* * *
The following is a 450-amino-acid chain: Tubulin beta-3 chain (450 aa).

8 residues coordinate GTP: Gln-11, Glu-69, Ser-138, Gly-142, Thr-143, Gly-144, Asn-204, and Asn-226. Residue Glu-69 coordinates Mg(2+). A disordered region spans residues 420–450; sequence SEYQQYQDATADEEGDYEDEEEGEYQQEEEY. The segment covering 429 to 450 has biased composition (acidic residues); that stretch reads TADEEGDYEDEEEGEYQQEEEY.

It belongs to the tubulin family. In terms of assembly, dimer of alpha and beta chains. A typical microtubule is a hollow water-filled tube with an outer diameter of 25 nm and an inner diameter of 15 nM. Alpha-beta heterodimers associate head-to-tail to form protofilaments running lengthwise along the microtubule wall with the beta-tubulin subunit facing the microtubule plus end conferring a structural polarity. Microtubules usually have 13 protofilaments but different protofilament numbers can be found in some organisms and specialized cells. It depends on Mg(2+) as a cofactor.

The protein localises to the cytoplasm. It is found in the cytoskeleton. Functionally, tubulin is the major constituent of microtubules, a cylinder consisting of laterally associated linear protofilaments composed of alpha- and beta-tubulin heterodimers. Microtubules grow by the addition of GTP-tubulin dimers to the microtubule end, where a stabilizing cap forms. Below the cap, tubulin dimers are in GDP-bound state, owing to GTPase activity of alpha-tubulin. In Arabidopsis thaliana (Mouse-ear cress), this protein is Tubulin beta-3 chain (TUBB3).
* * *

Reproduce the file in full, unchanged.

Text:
The following is a 450-amino-acid chain: Tubulin beta-3 chain (450 aa).

8 residues coordinate GTP: Gln-11, Glu-69, Ser-138, Gly-142, Thr-143, Gly-144, Asn-204, and Asn-226. Residue Glu-69 coordinates Mg(2+). A disordered region spans residues 420–450; sequence SEYQQYQDATADEEGDYEDEEEGEYQQEEEY. The segment covering 429 to 450 has biased composition (acidic residues); that stretch reads TADEEGDYEDEEEGEYQQEEEY.

It belongs to the tubulin family. In terms of assembly, dimer of alpha and beta chains. A typical microtubule is a hollow water-filled tube with an outer diameter of 25 nm and an inner diameter of 15 nM. Alpha-beta heterodimers associate head-to-tail to form protofilaments running lengthwise along the microtubule wall with the beta-tubulin subunit facing the microtubule plus end conferring a structural polarity. Microtubules usually have 13 protofilaments but different protofilament numbers can be found in some organisms and specialized cells. It depends on Mg(2+) as a cofactor.

The protein localises to the cytoplasm. It is found in the cytoskeleton. Functionally, tubulin is the major constituent of microtubules, a cylinder consisting of laterally associated linear protofilaments composed of alpha- and beta-tubulin heterodimers. Microtubules grow by the addition of GTP-tubulin dimers to the microtubule end, where a stabilizing cap forms. Below the cap, tubulin dimers are in GDP-bound state, owing to GTPase activity of alpha-tubulin. In Arabidopsis thaliana (Mouse-ear cress), this protein is Tubulin beta-3 chain (TUBB3).